Lady for a Day (1933) and Pocketful of Miracles (1961) (Frank Capra)

This is my contribution to the They Remade What ?! blogathon being organised by Phyllis Loves Classic Movies. Please do visit and read the other postings.

Lady for a Day 2Pocketful of Miracles 7Frank Capra first made his fairy tale of New York in black and white in the early 1930s. Then he returned to it 28 years later for a more light-hearted, star-studded Technicolor remake – which turned out to be his last full-scale film. As a fan of movies from the pre-Code era, I fully expected to prefer the 1933 version of this story, starring May Robson in the lead role. And I did, yet I also really enjoyed much of the 1961 version, where Bette Davis steps into Robson’s shoes. I watched the two more or less straight after each other – but did see the 1933 version first. I was surprised to learn that there has actually been a second remake, Miracles (1989), directed by and starring  Jackie Chan, which moved the story to 1930s Hong Kong – but I haven’t had a chance to see that one.

So what’s the story? Street seller “Apple Annie” ekes out a living selling fruit to passers-by on the streets of New York. But she’s embarrassed about her poverty and  doesn’t want her daughter, who has been educated abroad since early childhood, to know the truth about her life. So Annie “borrows” notepaper from a swanky hotel and writes letters describing a lovely society lifestyle for herself, to delight young Louise.

It all seems to be going well, until Louise writes to say that she is engaged to the son of a Spanish Count – and the couple are about to pay a visit. Annie is in despair, until gangster Dave “the Dude”, who regards her apples as his personal lucky charm, comes to the rescue. He arranges for her to borrow a flat in the hotel and pose as a society lady for the period of Louise’s stay. But can Annie carry off such a daring deception?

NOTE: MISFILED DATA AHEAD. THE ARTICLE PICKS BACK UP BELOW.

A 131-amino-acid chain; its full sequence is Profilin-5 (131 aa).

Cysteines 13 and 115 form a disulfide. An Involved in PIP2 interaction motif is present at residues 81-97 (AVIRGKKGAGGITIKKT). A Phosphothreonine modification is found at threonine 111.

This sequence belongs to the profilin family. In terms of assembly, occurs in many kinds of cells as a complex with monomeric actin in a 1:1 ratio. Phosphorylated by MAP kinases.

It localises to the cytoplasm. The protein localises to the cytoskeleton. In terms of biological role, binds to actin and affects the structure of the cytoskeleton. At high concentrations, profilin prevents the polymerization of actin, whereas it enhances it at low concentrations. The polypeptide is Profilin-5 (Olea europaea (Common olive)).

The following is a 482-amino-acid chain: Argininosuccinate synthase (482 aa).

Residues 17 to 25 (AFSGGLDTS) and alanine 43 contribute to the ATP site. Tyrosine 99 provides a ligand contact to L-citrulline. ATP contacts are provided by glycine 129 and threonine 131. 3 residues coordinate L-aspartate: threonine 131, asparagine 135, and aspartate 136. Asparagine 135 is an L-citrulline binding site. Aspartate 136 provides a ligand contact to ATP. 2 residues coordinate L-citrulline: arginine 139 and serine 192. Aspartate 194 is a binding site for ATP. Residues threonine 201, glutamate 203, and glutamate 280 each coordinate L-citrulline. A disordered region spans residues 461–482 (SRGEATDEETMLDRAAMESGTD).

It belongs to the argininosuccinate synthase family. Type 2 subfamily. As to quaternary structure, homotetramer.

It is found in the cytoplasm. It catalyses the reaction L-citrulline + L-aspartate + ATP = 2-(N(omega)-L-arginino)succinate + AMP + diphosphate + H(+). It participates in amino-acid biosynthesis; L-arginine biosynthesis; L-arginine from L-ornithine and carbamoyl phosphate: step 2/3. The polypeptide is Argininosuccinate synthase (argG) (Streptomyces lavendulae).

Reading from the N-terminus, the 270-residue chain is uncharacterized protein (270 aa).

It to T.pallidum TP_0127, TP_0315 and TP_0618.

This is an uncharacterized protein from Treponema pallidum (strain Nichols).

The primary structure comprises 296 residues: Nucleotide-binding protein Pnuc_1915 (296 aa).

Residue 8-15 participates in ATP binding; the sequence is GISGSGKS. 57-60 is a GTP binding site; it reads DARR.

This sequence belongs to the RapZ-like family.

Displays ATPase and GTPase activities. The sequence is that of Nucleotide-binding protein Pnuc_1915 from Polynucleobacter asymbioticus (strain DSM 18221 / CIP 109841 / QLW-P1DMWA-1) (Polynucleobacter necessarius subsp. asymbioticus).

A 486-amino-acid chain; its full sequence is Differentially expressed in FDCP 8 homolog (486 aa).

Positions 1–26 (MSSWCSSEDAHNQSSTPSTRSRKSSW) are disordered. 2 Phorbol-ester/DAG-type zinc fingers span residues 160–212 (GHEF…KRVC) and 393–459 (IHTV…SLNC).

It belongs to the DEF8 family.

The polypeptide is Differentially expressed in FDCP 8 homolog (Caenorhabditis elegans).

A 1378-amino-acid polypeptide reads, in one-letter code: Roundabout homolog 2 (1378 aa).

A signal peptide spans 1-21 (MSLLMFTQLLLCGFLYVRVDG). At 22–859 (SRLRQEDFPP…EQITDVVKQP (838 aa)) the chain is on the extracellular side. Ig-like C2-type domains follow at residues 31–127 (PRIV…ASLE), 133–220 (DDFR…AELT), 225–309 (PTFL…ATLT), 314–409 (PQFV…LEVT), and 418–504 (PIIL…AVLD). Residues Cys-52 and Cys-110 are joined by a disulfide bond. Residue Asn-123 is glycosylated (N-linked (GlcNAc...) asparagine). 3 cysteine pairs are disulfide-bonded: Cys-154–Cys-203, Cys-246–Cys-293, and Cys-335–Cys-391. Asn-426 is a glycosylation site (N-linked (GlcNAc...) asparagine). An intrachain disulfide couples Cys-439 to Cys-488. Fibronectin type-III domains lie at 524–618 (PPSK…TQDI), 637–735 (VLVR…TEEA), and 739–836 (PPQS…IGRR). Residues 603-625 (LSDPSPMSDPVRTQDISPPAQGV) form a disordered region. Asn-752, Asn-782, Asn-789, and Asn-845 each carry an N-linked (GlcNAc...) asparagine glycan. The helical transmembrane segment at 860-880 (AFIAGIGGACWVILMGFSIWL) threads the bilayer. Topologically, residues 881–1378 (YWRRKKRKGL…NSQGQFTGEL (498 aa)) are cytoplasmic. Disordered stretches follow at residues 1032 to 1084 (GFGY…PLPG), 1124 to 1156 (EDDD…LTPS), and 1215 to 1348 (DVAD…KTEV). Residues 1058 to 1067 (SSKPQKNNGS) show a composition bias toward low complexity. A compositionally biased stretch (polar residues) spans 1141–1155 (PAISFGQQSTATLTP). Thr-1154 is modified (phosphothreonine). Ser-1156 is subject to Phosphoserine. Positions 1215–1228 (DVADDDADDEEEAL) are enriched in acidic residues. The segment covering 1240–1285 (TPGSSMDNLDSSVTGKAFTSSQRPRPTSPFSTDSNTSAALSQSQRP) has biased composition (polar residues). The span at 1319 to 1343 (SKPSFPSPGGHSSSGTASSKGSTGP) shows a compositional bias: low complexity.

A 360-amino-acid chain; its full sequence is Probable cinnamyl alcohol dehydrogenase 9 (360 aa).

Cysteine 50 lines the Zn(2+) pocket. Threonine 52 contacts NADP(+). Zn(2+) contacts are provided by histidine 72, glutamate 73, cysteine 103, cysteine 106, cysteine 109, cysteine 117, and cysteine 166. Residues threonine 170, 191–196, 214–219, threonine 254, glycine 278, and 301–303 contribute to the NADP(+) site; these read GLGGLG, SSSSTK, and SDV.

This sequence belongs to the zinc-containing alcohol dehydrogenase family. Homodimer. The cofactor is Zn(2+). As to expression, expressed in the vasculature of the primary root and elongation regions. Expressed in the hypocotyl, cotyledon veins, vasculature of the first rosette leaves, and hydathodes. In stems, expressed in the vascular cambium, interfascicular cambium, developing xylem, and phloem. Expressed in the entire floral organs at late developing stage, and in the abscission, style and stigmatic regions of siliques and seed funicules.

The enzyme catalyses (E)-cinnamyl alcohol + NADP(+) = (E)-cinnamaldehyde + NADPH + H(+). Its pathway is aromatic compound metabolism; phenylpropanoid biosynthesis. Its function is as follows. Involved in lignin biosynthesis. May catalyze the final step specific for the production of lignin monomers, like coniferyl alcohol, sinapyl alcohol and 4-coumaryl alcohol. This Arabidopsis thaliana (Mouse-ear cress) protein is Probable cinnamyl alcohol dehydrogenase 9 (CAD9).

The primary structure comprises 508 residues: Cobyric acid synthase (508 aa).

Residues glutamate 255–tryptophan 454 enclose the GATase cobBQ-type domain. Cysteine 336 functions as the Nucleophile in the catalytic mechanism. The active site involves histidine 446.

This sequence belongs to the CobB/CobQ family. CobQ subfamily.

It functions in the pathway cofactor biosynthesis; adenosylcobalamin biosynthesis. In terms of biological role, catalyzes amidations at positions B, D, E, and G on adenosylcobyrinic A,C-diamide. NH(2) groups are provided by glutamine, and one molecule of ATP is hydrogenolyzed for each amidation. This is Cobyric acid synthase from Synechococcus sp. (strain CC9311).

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Angel (Ernst Lubitsch, 1937)

This bitter-sweet romantic comedy flopped at the box office on release, and is still largely overlooked. It led to Marlene Dietrich being labelled ‘box-office poison’ and dropped by Paramount, before going on to reinvent herself in Destry Rides Again.  It also contributed to director Ernst Lubitsch getting his own marching orders from the studio. Nevertheless, I love it, and think it is definitely a film with the ‘Lubitsch touch’, full of  his sophistication and sharp observation of relationships – and also with his flavour of nostalgia for a European way of life which was slipping into the past, something even more poignantly evident in later works like The Shop Around the Corner. There are several mentions of war approaching in Europe, and Dietrich’s weary diplomat husband, Herbert Marshall, plainly has good reason for staying long hours at the office, as he tries to keep the conflict a little further off. The film is available on budget-price DVD in region 2/UK, from Universal Classics, but has not been issued in region 1 as yet. I do discuss the whole plot in this review, but I don’t think the ending will come as a shock to anyone anyway. Continue reading